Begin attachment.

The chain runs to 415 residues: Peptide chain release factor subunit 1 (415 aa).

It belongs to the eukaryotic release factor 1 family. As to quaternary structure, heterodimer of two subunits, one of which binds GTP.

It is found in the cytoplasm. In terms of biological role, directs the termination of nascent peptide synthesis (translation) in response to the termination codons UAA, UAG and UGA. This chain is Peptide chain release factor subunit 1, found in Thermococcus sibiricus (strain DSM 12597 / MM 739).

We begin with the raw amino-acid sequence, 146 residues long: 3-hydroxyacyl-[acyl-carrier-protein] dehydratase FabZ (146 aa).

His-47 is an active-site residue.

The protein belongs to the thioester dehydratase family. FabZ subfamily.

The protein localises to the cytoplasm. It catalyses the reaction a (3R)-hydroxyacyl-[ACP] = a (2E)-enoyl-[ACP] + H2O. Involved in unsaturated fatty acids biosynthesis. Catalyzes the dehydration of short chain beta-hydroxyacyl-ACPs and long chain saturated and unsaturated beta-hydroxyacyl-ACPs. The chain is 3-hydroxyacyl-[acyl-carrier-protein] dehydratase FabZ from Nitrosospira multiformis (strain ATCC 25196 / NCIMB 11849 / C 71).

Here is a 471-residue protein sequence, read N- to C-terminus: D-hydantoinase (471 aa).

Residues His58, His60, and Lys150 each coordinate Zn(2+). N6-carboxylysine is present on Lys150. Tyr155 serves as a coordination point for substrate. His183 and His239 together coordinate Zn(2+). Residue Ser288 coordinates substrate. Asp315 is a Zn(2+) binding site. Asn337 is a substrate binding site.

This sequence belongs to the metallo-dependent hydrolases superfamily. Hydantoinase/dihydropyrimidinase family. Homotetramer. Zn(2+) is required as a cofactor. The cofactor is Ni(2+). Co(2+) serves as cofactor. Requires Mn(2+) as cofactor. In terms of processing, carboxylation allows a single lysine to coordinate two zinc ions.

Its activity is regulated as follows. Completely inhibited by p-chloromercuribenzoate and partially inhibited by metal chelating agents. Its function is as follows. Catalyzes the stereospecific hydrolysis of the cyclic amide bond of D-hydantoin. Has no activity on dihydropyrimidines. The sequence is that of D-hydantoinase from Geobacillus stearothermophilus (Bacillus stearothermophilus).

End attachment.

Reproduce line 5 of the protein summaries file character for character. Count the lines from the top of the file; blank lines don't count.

His-47 is an active-site residue.